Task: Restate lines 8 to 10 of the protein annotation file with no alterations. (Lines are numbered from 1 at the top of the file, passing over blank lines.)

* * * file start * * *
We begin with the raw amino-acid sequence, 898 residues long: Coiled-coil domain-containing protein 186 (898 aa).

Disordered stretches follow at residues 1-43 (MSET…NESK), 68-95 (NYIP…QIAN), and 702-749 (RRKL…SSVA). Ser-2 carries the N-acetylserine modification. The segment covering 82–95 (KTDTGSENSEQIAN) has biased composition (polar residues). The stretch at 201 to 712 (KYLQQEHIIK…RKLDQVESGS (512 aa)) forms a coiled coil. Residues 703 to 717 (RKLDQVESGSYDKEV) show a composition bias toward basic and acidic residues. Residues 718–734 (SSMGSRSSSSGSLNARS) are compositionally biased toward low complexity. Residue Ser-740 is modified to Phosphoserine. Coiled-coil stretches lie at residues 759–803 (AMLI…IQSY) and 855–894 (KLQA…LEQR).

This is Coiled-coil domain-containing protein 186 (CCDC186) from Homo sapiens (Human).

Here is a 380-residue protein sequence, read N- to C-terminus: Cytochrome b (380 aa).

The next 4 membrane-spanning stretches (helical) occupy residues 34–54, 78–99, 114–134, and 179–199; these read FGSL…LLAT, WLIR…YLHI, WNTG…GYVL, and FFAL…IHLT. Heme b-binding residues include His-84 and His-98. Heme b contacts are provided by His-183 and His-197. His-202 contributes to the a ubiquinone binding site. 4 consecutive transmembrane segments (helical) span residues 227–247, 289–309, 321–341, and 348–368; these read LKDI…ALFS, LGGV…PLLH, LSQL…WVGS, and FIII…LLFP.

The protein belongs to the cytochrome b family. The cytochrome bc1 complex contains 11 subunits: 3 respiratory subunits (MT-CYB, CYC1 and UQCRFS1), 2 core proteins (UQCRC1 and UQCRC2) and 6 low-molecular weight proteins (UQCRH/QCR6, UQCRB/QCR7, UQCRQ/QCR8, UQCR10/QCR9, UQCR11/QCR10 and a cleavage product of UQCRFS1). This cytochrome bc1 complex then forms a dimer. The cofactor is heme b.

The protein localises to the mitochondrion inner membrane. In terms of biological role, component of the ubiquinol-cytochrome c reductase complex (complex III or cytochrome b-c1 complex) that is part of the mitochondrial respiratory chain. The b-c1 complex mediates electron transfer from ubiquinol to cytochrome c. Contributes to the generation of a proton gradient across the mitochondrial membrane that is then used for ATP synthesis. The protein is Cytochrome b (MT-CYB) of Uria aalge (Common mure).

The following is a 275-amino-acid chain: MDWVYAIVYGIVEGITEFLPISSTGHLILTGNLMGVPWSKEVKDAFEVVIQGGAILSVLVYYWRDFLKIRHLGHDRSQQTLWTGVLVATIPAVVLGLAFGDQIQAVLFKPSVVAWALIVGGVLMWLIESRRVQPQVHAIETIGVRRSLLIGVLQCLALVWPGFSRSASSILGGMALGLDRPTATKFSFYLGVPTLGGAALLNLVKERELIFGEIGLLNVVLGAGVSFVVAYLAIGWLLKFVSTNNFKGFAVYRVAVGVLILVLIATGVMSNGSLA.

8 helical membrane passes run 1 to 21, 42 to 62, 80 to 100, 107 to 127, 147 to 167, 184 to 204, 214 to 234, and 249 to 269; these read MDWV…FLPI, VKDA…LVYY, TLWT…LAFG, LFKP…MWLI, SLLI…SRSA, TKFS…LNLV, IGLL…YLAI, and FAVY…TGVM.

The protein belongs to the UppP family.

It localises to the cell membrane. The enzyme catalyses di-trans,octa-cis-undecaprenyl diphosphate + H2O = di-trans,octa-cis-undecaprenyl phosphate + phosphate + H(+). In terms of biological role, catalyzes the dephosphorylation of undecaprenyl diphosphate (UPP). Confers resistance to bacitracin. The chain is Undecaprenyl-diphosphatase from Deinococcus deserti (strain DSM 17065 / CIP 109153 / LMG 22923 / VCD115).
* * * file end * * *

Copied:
The following is a 275-amino-acid chain: MDWVYAIVYGIVEGITEFLPISSTGHLILTGNLMGVPWSKEVKDAFEVVIQGGAILSVLVYYWRDFLKIRHLGHDRSQQTLWTGVLVATIPAVVLGLAFGDQIQAVLFKPSVVAWALIVGGVLMWLIESRRVQPQVHAIETIGVRRSLLIGVLQCLALVWPGFSRSASSILGGMALGLDRPTATKFSFYLGVPTLGGAALLNLVKERELIFGEIGLLNVVLGAGVSFVVAYLAIGWLLKFVSTNNFKGFAVYRVAVGVLILVLIATGVMSNGSLA.

8 helical membrane passes run 1 to 21, 42 to 62, 80 to 100, 107 to 127, 147 to 167, 184 to 204, 214 to 234, and 249 to 269; these read MDWV…FLPI, VKDA…LVYY, TLWT…LAFG, LFKP…MWLI, SLLI…SRSA, TKFS…LNLV, IGLL…YLAI, and FAVY…TGVM.

The protein belongs to the UppP family.